This was published under the 2010 to 2015 Conservative and Liberal Democrat coalition government
(Transcript of the speech, exactly as it was delivered)
Good morning. Whilst I am delighted to be here today, you will understand that my thoughts are in London where the Ceremonial funeral of Margaret Thatcher is taking place. She truly was, as Prime Minister David Cameron has said: “A great Prime Minister, a great leader and a great Briton.
Entrepreneurs from across the UK have taken to social media to praise her for “creating opportunity for anyone to succeed in the UK” and for being a “believer in competition.
I am sure she would have approved of these business breakfasts – as a way to bring the business community together: establishing networks, sharing information and supporting new investment.
I am pleased too that the British High Commission is supporting initiatives set up and backed by organisations and people in this very room. Initiatives that will help businesses right now, whilst at the same time developing the next generation of business leaders, both here in Port Moresby and across the rest of Papua New Guinea.
Initiatives such as the Women’s Advisory Centre, which will ensure that women can participate fully in Papua New Guinea’s economic future; or the Ginigoada [Guinea Go Arda] Foundation’s work to provide financial skills training to disadvantaged young people.
Organisations like the Chamber of Commerce are the economic lifeblood of a country, and as the Port Moresby Chamber of Commerce’s work goes to show, they are vital to succeeding in the global economic race.
Western countries must adapt to new ways of working and seek out new partners, while emerging economies must harness their resources if they are to make a difference to peoples lives.
We are moving away from a world dominated by geographic or political blocs, to one of global trading networks. And the historic relationship between the UK and Papua New Guinea makes us natural partners for trade and co-operation – from which we will both benefit. And trade between our two nations is certainly not new; pioneering businessmen from the UK have been investing in Port Moresby and Papua New Guinea since before the turn of the 19th Century. Today we seek to renew and strengthen these links.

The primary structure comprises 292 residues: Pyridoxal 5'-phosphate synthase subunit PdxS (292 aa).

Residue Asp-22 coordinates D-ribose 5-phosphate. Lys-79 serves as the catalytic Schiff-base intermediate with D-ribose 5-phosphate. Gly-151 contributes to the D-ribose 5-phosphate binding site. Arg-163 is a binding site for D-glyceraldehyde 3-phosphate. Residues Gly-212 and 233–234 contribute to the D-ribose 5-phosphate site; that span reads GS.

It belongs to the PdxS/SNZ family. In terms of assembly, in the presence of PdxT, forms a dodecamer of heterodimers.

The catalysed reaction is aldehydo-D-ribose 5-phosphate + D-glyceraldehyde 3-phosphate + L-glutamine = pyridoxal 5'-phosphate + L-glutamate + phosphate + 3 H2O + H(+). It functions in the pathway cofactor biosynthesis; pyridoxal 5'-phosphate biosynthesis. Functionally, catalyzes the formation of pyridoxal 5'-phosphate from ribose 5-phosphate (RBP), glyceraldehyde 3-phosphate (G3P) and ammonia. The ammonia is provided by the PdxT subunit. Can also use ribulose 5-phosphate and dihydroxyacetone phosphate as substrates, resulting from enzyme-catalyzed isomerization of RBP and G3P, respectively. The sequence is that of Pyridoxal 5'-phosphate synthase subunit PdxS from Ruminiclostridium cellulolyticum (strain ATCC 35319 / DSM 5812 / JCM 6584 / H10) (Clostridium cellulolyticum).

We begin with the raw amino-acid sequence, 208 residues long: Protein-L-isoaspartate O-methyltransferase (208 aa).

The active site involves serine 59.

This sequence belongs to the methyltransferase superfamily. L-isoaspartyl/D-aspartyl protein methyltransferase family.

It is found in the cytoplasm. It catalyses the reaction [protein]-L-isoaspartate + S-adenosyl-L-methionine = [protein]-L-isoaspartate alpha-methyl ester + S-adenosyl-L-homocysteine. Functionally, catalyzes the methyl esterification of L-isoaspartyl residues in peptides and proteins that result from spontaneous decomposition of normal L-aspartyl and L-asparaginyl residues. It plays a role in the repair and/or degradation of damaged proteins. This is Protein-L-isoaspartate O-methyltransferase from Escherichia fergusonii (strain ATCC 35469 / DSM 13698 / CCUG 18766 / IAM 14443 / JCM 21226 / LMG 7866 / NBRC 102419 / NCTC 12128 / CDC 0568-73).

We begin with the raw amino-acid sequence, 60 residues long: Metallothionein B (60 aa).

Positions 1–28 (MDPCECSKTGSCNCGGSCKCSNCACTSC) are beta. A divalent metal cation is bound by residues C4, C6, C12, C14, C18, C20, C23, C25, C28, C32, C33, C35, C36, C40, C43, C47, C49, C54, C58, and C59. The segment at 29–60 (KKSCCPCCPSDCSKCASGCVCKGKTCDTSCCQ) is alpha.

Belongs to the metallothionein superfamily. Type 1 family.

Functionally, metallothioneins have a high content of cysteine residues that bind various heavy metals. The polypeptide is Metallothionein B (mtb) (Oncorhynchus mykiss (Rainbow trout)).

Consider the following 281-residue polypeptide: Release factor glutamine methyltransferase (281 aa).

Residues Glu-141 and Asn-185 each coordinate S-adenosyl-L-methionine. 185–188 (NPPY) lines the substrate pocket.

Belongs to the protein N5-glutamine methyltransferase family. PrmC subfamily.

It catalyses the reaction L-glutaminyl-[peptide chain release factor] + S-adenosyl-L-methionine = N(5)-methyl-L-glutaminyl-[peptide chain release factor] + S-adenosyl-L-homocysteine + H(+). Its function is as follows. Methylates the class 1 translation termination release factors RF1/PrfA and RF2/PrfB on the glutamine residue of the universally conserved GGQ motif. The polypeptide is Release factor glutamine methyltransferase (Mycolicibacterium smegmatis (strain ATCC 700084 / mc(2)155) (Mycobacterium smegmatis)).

Trade between the UK and Papua New Guinea is already growing fast – a significant achievement in the current financial climate. The exchange of goods and services between our nations is now worth almost £160 million a year. In 2012, more than £120 million of goods from Papua New Guinea were exported to the UK. Not to mention our import of six of your finest rugby players to play in the UK Super League!
Distance matters less in the modern world. Spices and commodities like tea, coffee, palm oil, shell fish and gold from Papua New Guinea and the Pacific region, are brought and consumed in the UK.
The finest produce from across the globe finds its way to Fortnum and Mason, Her Majesty The Queen’s Grocer, in Piccadilly; and their shelves are stocked with Papua New Guinean products like coffee and chocolate. Such is their universal appeal that the UK is the second biggest importer of Papua New Guinean produce in the EU – only Germany imports more – and goods produced just a few miles from here can be found in independent corner shops across the UK, from Cornwall to Aberdeen.
And it’s not only finished products that are being imported to Britain. Raw materials also form a vital part of our shared economy. New Britain Oils Ltd has invested £18 million in a state-of-the-art palm oil processing plant in Liverpool. This has created new British jobs and increased demand for sustainable - certified palm oil from plantations in Papua New Guinea.
Just a few weeks ago a British company, Heritage Oil Plc, announced an expansion into Papua New Guinea’s gas market, acquiring operating rights and a substantial interest in two sites.
The EU-Papua New Guinea Economic Partnership Agreement, which allows duty free access for Papuan products entering the EU market, can only increase trade – to the immense benefit of the Papua New Guinea economy and society.
Indeed, trade between Britain and the whole of the Pacific is on the increase.
For example, I recently visited the flagship Tate and Lyle facility on Docklands in London’s East End: 800 jobs in the capital of the UK which exist thanks to trade with the Pacific region – in this case refining sugar from Fiji. It’s another reason why the British Government, like so many throughout this region, are concerned at recent developments in Fiji and those which led to its suspension from the Commonwealth.
We must all continue to press the Fijian government to honour its commitment to hold credible, democratic and independently supervised elections this year. Should democracy be restored, we stand ready to consider further assistance and look forward to the day we can again admit Fiji into the Commonwealth of Nations – where she belongs.